Contents>> Vol. 10, No. 2
From Governing to Selling Tourism: Changing Role of Local Government in the Tourism Development of Bohol, Philippines
Carl Milos R. Bulilan*
*Holy Name University, Tagbilaran City, Bohol, Philippines
Tourism is a major global industry. Governments in developing countries have developed tourism as a means for economic progress. The role of the government is crucial in making tourism beneficial for local people. The traditional functions of government involve crafting legislation and regulating tourist activities in local destinations. The business and marketing aspects of tourism are often entrusted to the private sector. Today, local governments are directly involved in the tourism business. The traditional functions of governments have expanded into managing and marketing touristic enterprises and forming partnerships with private and government agencies, nongovernmental organizations, and host communities. This study aims to examine how local government units (LGUs) perform both political and entrepreneurial functions in tourism development. In particular, it explores the case of the province of Bohol—a model for tourism development in the Philippines. The Bohol LGU demonstrates how the local government can integrate governance, coordination, and doing business through tourism. This case study attempts to offer useful insights on formulating policies in local tourism development.
Keywords: governance, local tourism, tourism development, tourism business, public-private partnership, policy making, local politics
Tourism has become one of the biggest global industries (Hitchcock et al. 1993; McIntosh and Goeldner 1986; United Nations Steering Committee on Tourism for Development 2011; Vanhove 1997; UNWTO 2015). As a top worldwide export category, it has surpassed automotive products and food (UNWTO 2017, 6). Tourism activities affect the economic, social, political, and environmental components of host countries and communities more than traditional industries do (Crick 1989; Eadington and Smith 1992; Long 1992; Murphy 1985). Management plays a crucial role in the way tourism contributes to local economic, social, and environmental sustainability (Edgell et al. 2008; Jamal and Getz 1995). Private businesses carry out the task of managing tourism and controlling the development of destinations. Multinational corporations operate hotels, resorts, tours, and transport services with minimal government intervention.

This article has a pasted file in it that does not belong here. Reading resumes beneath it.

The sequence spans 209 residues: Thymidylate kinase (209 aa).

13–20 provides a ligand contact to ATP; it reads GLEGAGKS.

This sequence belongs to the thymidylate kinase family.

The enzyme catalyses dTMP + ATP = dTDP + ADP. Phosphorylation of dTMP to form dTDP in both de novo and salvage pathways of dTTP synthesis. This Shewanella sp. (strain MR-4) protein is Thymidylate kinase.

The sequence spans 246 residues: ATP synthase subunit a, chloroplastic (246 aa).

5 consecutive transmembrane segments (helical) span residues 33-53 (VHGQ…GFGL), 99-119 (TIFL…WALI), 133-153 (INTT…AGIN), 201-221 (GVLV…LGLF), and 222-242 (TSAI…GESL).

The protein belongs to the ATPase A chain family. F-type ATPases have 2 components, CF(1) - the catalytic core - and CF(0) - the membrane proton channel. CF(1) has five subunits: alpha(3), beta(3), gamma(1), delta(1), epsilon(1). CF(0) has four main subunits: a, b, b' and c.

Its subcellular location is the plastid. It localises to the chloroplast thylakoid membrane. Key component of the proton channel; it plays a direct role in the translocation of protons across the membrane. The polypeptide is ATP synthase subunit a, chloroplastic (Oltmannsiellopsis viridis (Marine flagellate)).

Entrepreneurial local government units (LGUs) have become a trend in the Philippines. Aser Javier (2002) argues that public entrepreneurship among LGUs has become a strategy to decentralize the political process. This new movement is contextualized within the Philippine Local Government Code of 1991, which empowers LGUs to engage actively in corporate activities to increase their local revenue contributions (RA 7160). This new trend raises important questions on the role of the government in tourism development (Philippine Statistics Authority 2017). It raises the question of how LGUs can simultaneously carry out governance and do business. With their political advantage, are LGUs more effective than their private counterparts in managing tourism and delivering its benefits to communities?
Using the case of the tourism industry in Bohol, this study examines how LGUs perform both political and entrepreneurial functions in tourism development. First, this study examines how LGUs exercise their traditional political roles and leadership in developing tourism in the province. Second, it presents the municipality of Danao, Bohol, as a model of how traditional governance and doing business can work together in tourism. This study highlights how partnerships, collaborative actions, and leadership enable the growth of an inclusive tourism development.
This study employs qualitative case study methods. In gathering data, I used in-depth interviews with key informants and focus group discussions. Informants were selected through purposive sampling based on their knowledge of the topic and their authority regarding the issues at hand. Informants included provincial development and provincial tourism office heads, the municipal mayor, municipal development and tourism staff, local people, and tour operators. Gathering of data and fieldwork were conducted within a year. To triangulate data gathered from the interviews, I also used primary and secondary documents and literature. I gathered official documents from the provincial and municipal offices, including statistics, legislative papers, development plans, accounting and financial reports, and local narratives written by local people. Official data from government agencies were also analyzed.